Workplace Culture

Data Bank Focus: A Safer Workplace

By Staff Report

Dec. 9, 2011

The Injuries, Illnesses, and Fatalities program of the U.S. Bureau of Labor Statistics provides annual information on the rate and number of work-related injuries, illnesses and fatal injuries. This year’s report shows that the incidence rates of nonfatal injuries and illnesses declined across all private industry sectors between 2008 and 2010. This continues the downward trend seen since the bureau began collecting data in 2002.

The preliminary data for fatal injuries shows a total of 4,547 work-related deaths. This figure comes from the Census of Fatal Occupational Injuries program conducted by the BLS. Fatal events are most often attributed to one of four incidents: highway incidents, homicides, falls and being struck by an object. The number of fatal injuries, regardless of cause, was lower in 2010 than 2000.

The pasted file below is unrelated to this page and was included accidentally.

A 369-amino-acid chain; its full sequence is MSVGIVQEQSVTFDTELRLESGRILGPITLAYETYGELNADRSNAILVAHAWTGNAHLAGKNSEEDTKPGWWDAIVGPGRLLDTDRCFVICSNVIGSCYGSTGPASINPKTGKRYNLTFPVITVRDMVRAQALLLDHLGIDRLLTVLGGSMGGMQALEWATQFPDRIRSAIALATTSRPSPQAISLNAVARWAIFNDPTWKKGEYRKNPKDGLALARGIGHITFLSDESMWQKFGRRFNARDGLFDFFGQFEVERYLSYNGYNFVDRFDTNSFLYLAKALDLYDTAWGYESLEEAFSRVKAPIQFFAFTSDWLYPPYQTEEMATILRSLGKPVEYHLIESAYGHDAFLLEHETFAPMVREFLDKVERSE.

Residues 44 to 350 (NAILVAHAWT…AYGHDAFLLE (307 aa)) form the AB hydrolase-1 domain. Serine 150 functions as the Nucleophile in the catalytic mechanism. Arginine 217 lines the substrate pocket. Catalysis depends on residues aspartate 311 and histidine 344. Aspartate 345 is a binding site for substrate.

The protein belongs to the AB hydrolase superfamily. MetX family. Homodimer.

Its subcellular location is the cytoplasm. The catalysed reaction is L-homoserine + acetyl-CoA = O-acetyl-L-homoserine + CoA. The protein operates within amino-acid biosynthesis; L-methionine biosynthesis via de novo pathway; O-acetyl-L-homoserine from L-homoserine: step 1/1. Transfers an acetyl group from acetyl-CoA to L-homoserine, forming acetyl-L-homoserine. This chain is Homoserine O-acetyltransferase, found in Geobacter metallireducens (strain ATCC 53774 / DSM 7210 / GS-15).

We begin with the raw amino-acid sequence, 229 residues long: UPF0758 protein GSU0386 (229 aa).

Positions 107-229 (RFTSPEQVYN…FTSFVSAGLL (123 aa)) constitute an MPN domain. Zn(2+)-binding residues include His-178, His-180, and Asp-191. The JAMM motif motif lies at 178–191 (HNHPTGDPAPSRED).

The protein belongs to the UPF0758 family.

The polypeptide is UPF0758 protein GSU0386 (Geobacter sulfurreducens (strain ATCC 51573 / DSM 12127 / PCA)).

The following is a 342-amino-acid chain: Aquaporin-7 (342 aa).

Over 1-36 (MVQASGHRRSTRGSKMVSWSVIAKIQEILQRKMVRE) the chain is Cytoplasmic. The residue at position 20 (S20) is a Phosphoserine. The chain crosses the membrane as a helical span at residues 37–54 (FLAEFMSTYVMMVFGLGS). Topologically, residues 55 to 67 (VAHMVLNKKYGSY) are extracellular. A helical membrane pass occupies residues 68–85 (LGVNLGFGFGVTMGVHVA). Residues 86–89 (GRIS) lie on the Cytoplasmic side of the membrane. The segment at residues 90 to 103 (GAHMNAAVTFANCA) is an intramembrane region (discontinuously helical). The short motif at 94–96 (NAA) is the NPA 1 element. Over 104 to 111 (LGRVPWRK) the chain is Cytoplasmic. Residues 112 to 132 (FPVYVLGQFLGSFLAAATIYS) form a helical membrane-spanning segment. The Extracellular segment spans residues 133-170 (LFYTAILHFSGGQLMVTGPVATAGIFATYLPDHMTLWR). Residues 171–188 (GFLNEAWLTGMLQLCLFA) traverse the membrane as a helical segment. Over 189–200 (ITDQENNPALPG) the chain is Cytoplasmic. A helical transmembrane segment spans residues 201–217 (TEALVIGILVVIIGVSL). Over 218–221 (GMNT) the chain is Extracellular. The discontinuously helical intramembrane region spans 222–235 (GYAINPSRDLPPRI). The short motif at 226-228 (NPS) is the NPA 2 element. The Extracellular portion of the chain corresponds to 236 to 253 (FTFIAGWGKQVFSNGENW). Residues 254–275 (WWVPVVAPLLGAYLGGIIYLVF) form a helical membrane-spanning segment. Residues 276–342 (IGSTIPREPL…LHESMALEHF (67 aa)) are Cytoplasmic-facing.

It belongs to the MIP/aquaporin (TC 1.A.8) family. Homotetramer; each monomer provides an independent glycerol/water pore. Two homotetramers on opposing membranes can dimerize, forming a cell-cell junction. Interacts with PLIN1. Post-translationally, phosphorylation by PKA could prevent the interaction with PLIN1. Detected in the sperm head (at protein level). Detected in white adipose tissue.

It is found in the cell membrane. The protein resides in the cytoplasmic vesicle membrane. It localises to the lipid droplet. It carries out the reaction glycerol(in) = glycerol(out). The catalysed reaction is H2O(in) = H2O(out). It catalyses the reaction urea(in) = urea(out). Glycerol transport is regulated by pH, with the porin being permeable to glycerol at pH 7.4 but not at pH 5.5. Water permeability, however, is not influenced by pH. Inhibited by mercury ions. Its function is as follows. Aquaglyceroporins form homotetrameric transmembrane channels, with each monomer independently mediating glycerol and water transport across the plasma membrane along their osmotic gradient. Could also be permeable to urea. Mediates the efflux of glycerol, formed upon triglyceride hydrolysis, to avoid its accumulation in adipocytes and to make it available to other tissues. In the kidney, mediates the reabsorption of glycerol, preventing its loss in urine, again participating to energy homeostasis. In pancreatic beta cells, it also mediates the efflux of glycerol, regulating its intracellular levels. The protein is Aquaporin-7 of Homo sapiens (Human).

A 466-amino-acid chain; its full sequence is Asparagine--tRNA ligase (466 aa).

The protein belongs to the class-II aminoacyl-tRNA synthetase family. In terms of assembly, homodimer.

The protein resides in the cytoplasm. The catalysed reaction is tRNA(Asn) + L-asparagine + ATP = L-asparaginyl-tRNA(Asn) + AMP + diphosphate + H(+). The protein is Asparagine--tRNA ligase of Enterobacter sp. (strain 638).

Workforce Management, December 2011, p. 14-15 Subscribe Now!

About Workforce.com

blog workforce

We build robust scheduling & attendance software for businesses with 500+ frontline workers. With custom BI reporting and demand-driven scheduling, we help our customers reduce labor spend and increase profitability across their business. It's as simple as that.

Book a call
See the software

Related Articles

workforce blog

Workplace Culture

5 lunch break statistics that shed light on American work culture

Summary Research shows how taking lunch breaks enhances employee engagement and productivity. Despite t...

lunch breaks, scheduling, statistics

workforce blog

Workplace Culture

6 Things Leadership can do to Prevent Nurse Burnout

Summary Nurse burnout is a serious issue in the healthcare business and has several negative consequenc...

burnout, Healthcare, hospitals, nurses

workforce blog

Workplace Culture

5 tips to reduce employee no call, no shows

Summary No call, no shows are damaging to businesses. High no call, no show rates could suggest problem...

absence, attendance, no call, no shows, time